Hadassah Medical Center physicians are looking toward molecular medicine to decipher the causes and create the cures for cancer. By examining the structure and behavior of malfunctioning human cells as they progress through the disease process, they come closer to bringing a cure to the clinical setting.

Among the cutting-edge researchers in molecular medicine at Hadassah are:


Dr. Avi Nissan, head of the Surgical Oncology Laboratory at Hadassah Hospital-Mount Scopus

Specializing in gastrointestinal and colon cancer, Dr. Nissan, along with treating patients, is researching the role of “non-coding RNA fragments” in the development of tumors, genetic mutations in Palestinian women with breast cancer, genetic profiling of colorectal cancer in young patients, molecular targets for cancer immunotherapy, and the expression of molecular sequences in human colon cancer. He and his team are conducting 15 clinical trials, translating what they learn in the lab into new treatments for their patients.

Dr. Nissan and his team have identified a molecule that can be detected in blood samples, lymph nodes, and stool samples of colon cancer patients. Their goal is to use this molecule for “real-time diagnosis” and they are developing a kit that will enable doctors to diagnose colon cancer with simple blood and stool tests.


Dr. Karen Meir, pathologist and project manager of Israel’s National Tissue Bank located at Hadassah Hospital-Ein Kerem 

Dr. Meir, formerly from Montreal, Canada, specializes in the pathology of the placenta and fetus with the aim of determining why a pregnancy fails. She completed a fellowship in embryo-fetal pathology at the British Columbia Children’s Hospital in Vancouver.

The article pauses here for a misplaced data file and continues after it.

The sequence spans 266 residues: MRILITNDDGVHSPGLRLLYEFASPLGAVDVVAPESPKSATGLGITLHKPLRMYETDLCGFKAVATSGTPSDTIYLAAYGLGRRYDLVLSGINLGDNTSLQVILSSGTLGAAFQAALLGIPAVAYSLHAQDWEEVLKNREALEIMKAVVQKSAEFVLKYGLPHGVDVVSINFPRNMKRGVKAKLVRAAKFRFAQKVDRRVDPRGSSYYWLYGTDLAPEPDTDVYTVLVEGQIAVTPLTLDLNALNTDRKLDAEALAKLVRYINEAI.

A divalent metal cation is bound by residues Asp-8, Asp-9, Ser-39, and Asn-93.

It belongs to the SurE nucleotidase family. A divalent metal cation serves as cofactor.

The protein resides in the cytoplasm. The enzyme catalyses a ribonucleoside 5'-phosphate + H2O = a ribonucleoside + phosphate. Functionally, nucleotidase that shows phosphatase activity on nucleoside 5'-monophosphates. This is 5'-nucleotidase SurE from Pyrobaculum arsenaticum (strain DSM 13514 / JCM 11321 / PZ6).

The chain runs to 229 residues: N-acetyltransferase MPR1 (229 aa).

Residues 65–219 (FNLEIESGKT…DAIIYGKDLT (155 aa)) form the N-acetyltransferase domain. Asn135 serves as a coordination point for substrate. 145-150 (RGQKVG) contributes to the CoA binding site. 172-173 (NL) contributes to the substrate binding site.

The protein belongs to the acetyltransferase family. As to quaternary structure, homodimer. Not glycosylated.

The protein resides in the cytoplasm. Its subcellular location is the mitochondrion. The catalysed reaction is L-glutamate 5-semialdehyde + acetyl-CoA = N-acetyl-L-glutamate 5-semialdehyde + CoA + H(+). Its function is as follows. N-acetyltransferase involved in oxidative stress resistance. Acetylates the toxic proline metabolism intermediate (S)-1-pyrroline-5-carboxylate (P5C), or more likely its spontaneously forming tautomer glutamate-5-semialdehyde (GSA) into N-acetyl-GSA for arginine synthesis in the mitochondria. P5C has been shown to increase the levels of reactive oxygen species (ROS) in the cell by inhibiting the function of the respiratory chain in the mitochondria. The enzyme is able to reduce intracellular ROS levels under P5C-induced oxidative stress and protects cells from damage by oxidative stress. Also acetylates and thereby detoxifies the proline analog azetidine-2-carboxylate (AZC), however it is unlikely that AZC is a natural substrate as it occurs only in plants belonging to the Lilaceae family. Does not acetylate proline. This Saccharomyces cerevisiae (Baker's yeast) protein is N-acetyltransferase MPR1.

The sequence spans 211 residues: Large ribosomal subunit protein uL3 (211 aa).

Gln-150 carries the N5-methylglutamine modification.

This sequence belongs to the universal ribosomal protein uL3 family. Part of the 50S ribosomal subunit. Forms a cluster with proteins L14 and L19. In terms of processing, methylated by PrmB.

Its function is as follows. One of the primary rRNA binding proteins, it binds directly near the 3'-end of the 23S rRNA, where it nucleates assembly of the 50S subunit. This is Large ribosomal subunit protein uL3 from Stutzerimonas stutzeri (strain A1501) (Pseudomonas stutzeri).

Dr. Meir and her team in the Tissue Bank are creating an extensive database of tissue samples from patients throughout Israel, which will enable doctors to identify biomarkers of various diseases and malfunctions, examine their origin and development, and follow their progression.


Dr. Eli Pikarsky, molecular biologist and head of the Laboratory for Molecular Pathology at the Hadassah-Hebrew University School of Medicine

Dr. Pikarsky’s research aims to understand the tissue mechanisms that influence the malignant process. Specifically, he is investigating signaling pathways in mice that activate malignant cells in liver cancer. By uncovering the steps in the transformation process, he hopes to identify specific molecular events that can be interrupted, thereby preventing cancer from developing.

Human beings, Dr. PIkarsky explains, have safety mechanisms that continually prevent cancer. If we understand the safety mechanisms, he explains, we can augment them with new or existing drugs.